It is all too easy if you watch a lot of theatre to think pieces of work just appear by magic, yet it often takes years of blood, sweat and tears before they finally hit the stage.
Leeds Playhouse is one of the North’s powerhouse theatres, but alongside big productions on their Quarry and Courtyard Theatres they support emerging work through their innovative Furnace programme and festivals. Gilly Roche is the Playhouse’s New Work Producer who oversees this long-term commitment to finding and nurturing new talent.
“Furnace is the engine room of Leeds Playhouse where we develop all of the new work for the stages,” notes Gilly. “That might be everything from where we develop new big plays or musicals for the Quarry, all the way to supporting smaller projects by really early career artists.
“It is also our artist development with skills workshops, training and social events that doesn’t have a show focus.”
Furnace gave internationally renowned company RashDash their first break, has supported work by local artist Pauline Mayers and developed the raw talent of Charley Miles who has had Blackthorn and the critically acclaimed There Are No Beginnings performed at the Playhouse. They are just some of Furnace’s success stories over the years.
“Something like Ode to Leeds, Zodwa Nyoni’s play, was developed through Furnace, or the big adaptation of (The Fall of) The Master Builder by Zinne Harris, and Trojan Horse, which reopened the Courtyard Theatre that was developed over three years. It did a scratch, a full-length work in progress at Furnace Festival, then went to the Edinburgh Festival where it won the Amnesty award and is now doing a national tour.
“This is about creating an environment where artists at all career levels can test their ideas and push the boundaries of what they can do.”
The Playhouse artistic offer is in three parts which are shows on the stages, creative engagement with the community they serve and new work supported by Furnace. As well working hard to develop new work they create forums for artists to network with each other and with Roche’s team.
“From a production perspective it allows us to ensure that work is really rigorously tested and absolutely ready before it goes in front of an audience,” notes Roche. “It might be a big new musical, or a brand new show by someone super new, but everything should feel really ready and robust so the audience is getting the best possible show.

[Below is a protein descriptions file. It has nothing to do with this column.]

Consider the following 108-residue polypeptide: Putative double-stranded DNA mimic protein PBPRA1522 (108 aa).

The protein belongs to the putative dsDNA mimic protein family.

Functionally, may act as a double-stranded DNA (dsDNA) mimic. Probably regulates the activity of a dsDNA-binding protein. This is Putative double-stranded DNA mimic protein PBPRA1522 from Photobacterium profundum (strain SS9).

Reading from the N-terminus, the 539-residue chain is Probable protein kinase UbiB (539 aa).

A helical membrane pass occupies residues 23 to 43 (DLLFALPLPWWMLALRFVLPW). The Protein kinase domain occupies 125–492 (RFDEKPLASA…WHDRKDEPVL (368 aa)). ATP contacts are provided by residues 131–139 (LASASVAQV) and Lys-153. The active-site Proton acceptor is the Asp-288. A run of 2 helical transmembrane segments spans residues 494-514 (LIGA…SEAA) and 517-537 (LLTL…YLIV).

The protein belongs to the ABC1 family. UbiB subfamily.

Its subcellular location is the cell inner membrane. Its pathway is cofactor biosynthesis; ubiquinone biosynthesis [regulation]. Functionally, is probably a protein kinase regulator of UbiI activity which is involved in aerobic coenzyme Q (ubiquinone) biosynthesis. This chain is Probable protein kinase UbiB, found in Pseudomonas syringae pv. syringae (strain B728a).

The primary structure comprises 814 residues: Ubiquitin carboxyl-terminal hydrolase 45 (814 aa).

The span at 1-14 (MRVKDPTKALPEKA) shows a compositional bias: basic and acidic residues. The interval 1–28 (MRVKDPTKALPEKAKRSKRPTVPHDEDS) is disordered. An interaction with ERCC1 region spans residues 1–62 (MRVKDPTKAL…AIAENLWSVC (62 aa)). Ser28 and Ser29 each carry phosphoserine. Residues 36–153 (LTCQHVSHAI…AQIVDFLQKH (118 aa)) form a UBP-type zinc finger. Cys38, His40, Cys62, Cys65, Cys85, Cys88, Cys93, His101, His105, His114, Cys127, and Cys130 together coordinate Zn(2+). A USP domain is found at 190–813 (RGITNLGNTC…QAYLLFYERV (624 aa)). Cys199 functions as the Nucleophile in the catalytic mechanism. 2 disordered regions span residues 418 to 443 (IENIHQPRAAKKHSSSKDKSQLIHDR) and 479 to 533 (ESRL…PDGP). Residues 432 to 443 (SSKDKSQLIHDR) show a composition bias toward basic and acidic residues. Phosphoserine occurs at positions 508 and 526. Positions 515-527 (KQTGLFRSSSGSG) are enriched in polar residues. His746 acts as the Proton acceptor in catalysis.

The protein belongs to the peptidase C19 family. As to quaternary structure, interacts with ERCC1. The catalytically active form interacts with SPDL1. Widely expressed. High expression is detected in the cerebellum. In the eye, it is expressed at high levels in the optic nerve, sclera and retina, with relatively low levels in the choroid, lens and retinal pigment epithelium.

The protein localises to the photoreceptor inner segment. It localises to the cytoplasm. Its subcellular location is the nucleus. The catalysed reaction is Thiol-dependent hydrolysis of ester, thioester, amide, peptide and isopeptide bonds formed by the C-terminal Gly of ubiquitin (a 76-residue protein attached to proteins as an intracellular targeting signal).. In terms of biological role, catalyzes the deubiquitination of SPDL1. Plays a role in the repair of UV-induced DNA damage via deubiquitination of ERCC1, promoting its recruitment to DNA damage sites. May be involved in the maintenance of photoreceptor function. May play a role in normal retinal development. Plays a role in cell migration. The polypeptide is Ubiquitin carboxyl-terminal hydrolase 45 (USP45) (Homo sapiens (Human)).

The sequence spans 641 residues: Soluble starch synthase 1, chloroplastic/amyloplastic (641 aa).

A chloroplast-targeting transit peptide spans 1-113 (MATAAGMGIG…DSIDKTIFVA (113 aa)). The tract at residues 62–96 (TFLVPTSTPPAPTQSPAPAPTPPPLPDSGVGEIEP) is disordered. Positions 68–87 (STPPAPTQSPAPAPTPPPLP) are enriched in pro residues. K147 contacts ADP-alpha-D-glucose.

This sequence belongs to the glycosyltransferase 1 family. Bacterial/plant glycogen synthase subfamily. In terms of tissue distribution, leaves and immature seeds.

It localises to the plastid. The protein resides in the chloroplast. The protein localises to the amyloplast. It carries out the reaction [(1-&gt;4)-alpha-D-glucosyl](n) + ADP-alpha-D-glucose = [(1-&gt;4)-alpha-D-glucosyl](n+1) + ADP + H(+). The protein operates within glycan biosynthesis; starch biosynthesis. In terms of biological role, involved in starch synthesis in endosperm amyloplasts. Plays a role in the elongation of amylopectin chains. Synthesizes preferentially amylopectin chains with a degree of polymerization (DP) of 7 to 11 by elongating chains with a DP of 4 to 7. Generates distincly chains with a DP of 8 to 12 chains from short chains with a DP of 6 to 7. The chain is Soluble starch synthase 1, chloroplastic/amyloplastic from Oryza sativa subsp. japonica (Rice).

“From a community perspective it is very, very important for Furnace to engage so our social club has about 1000 members who are artists rooted in the North. They get access to free skills workshops, five pounds ticket deals to all of our productions, and it is super important for us to connect with them, and for local artists to know we really want to support them if we can.”
The Playhouse has just reopened its doors after a multi-billion refurbishment programme which included a much-needed studio space. Previous Furnace Festivals have been staged work in virtually every space around the massive theatre complex, but this time round Roche and her team will take full advantage of that bespoke performance space.
“The addition of the Bramall Rock Void to the local ecology is going to be transformational, and we are really keen to do epic shows and musicals, even classic plays, in that space. It’s not a place exclusively for experimentation, and the smaller space really allows us to really test the boundaries of what we can do with pieces in the early point in their evolution.”
The last full Furnace Festival was in 2017 just before the Playhouse closed its doors when more than 20 projects were presented over a two-week period, This time round Roche’s team have taken the bold decision to concentrate solely on staging work-in-progress over the four day festival.
“The focus of Furnace Festival is becoming exclusively on works-in-progress so the only thing audiences will see are things that are not quite finished, and as the new work producer I find that thrilling,” muses Roche. “This is an active invitation to audiences to come in, get a glimpse of a big Playhouse show of the future, and then tell the artists what you think. Take an active role in shaping Playhouse productions of the future.”
One of the fascinating by-products of following work-in-progress pieces is not only seeing how they morph into something different, but it also allows audiences a rare insight into how creative minds work as pieces are reshaped over time.
“I think theatre is magic in lots of ways, but because the artists that make it are incredibly skilled, passionate and wonderful creative thinkers. My brother works in video games, where they will beta test them with audiences. They will a have limited release of a game so people can see the glitches, and they can then go back to the drawing board.
“That process is important in theatre, and the creation of art, which is not to say work shouldn’t be overdeveloped as sometimes they just happen. They are raw and powerful, but it is good to rigorously test and interrogate things to make sure they are good as they can be.”
Further events and conversations are available on Leeds Playhouse’s website. All events at Furnace Festival are either free or Pay What You Can.
Furnace Festival 2019, Bramall Rock Void
Wednesday 13th – Saturday 16th November 2019, Box office 0113 213 7700. Book online www.leedsplayhouse.org.uk